The Suite bergamasque (French pronunciation: [sɥit bɛʁɡamask]) is one of the most famous piano suites by Claude Debussy. Debussy commenced the suite in 1890 at age 28, but he did not finish or publish it until 1905.
The Suite bergamasque was first composed by Debussy around 1890, but was significantly revised just before its publication in 1905. It seems that by the time a publisher came to Debussy in order to cash in on his fame and have these pieces published, Debussy loathed the earlier piano style in which these pieces were written. While it is not known how much of the Suite was written in 1890 and how much was written in 1905, it is clear that Debussy changed the names of at least two of the pieces. "Passepied" was called "Pavane", and "Clair de lune" was originally titled "Promenade Sentimentale." These names also come from Paul Verlaine's poems.
The Suite bergamasque consists of four movements:
- "Clair de lune"
The first three movements include a common motif:
- "Prélude": F – E – F – E – D (bar 11)
- "Menuet": G – F – G – F – E (bar 6)
- "Clair de lune": F – E♭ – F – E♭ – D♭ (bars 1–2)
The first piece in the suite is entitled "Prélude". "Prélude" is in the key of F, in tempo rubato. It is full of dynamic contrasts with a vigorous beginning and ending. It is a festive piece, which holds much of the baroque style that is commonly found in preludes.
The second part of the Suite bergamasque is the "Menuet." Its playful main theme contrasts with an alternatively mysterious and dramatic middle section. This piece is particularly original, as it does not conform to the particular style that most minuets share. Rather than being very airy and dainty, this piece shows much more raw comedy. Again, Debussy sets a very novel piece in the guise of an old song style.
"Clair de lune"
The third and most famous movement of Suite bergamasque is "Clair de lune," the French term for "moonlight". Its name comes from Paul Verlaine's poem of the same name which also refers to 'bergamasques' in its opening stanza: Votre âme est un paysage choisi / Que vont charmant masques et bergamasques / Jouant du luth et dansant et quasi / Tristes sous leurs déguisements fantasques.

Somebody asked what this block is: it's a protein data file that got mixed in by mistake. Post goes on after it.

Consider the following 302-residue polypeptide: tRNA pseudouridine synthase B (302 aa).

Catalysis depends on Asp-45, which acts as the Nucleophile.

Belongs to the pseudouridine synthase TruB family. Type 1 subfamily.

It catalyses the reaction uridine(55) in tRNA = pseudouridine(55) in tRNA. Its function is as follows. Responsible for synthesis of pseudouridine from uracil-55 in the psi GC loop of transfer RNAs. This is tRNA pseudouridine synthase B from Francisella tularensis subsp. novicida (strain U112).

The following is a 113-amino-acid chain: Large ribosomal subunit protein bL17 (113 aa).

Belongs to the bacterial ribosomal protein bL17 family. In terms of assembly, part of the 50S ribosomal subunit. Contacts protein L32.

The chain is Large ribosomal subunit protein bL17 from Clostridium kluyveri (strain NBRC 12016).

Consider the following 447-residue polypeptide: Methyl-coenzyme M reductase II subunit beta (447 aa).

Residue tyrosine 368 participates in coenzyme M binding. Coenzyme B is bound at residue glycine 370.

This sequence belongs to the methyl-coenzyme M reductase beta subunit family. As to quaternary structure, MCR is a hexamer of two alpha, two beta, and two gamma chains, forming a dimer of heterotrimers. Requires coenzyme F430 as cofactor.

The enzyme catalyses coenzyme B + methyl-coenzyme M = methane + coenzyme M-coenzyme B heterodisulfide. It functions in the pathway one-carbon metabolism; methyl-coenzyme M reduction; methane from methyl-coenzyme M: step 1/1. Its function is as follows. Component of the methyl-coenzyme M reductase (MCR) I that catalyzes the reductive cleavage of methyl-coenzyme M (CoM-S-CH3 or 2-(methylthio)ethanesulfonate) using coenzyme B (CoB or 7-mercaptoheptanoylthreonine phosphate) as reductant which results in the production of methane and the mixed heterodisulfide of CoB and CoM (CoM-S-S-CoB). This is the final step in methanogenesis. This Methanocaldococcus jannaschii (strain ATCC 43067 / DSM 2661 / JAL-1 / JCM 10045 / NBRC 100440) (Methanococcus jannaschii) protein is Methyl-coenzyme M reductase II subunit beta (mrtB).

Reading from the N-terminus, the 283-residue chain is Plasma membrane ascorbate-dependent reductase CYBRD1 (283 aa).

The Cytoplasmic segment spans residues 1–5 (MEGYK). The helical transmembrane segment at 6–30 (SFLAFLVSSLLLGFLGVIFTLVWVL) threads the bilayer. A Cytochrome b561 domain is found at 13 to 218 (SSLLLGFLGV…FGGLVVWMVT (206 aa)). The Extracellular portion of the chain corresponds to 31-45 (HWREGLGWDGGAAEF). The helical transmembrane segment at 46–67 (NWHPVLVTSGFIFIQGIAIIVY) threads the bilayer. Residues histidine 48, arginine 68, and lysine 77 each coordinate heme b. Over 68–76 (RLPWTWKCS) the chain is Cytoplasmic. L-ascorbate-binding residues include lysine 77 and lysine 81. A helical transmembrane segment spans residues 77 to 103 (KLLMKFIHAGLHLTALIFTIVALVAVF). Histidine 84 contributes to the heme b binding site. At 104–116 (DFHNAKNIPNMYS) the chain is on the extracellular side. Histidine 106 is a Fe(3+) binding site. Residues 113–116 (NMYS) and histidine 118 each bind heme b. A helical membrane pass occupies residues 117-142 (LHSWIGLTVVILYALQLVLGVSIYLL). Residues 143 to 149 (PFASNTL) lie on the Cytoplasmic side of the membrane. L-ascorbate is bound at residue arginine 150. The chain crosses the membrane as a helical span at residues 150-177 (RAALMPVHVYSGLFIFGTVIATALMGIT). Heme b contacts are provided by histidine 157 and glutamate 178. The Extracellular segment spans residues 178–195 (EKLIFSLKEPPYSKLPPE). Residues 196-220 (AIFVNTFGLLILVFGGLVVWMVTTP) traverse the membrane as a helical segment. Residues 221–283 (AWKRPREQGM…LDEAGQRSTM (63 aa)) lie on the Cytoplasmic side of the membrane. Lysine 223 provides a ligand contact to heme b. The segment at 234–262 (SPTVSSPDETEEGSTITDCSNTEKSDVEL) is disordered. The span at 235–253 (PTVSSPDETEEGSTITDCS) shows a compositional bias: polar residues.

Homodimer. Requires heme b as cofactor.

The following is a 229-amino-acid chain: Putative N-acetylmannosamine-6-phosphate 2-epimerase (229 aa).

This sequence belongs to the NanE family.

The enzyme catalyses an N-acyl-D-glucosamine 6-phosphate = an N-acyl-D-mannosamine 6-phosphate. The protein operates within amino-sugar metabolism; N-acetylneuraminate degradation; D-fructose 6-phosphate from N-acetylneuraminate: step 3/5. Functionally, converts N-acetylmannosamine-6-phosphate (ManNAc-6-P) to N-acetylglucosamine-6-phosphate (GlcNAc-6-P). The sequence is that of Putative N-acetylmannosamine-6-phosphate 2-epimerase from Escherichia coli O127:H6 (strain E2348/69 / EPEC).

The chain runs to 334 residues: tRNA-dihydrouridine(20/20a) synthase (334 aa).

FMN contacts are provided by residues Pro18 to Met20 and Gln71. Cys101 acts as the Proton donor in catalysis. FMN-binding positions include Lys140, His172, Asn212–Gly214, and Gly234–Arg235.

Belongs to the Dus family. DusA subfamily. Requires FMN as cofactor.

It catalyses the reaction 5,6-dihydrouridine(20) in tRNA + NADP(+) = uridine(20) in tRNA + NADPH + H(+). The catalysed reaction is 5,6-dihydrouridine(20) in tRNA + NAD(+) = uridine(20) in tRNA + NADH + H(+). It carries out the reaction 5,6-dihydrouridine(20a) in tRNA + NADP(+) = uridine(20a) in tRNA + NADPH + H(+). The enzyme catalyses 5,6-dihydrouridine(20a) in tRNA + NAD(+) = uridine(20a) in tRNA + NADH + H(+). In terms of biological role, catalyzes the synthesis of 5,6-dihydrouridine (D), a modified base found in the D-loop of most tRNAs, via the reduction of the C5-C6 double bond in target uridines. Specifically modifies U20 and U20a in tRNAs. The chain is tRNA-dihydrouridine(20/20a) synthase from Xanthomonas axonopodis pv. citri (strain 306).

The final movement is "Passepied" in F-sharp minor, allegretto ma non troppo. A passepied is a type of dance, which originated in Brittany. Debussy's "Passepied" is a happy, yet strangely medieval piece, which is surprisingly faster than its Baroque counterparts. Throughout most of its duration, the piece is played with staccato arpeggios in the left hand.
- P. Roberts : Images: The Piano Music of Claude Debussy (Portland, OR, 1996)
- Suite bergamasque at the Internet Movie Database
- "Suite bergamasque, L. 75, CD 82a, pour piano" at MusicBrainz (information & list of recordings)
- "Suite bergamasque, L. 75, CD 82a, pour piano : I. Prélude" at MusicBrainz (information & list of recordings)
- "Suite bergamasque, L. 75, CD 82a, pour piano : II. Menuet" at MusicBrainz (information & list of recordings)
- "Suite bergamasque, L. 75, CD 82a, pour piano : III. Clair de lune" at MusicBrainz (information & list of recordings)
- "Suite bergamasque, L. 75, CD 82a, pour piano : IV. Passepied" at MusicBrainz (information & list of recordings)
- Complete Recording of Suite bergamasque on Piano, at Piano Society.com – Free Classical Piano Recordings
- First complete recording for orchestra (orchestration by Gustav Gloez and Andre Caplet) conducted by Emil de Cou with the San Francisco Ballet Orchestra
- Suite bergamasque: Scores at the International Music Score Library Project
- Free sheet music for piano and piano 4-hands from Cantorion.org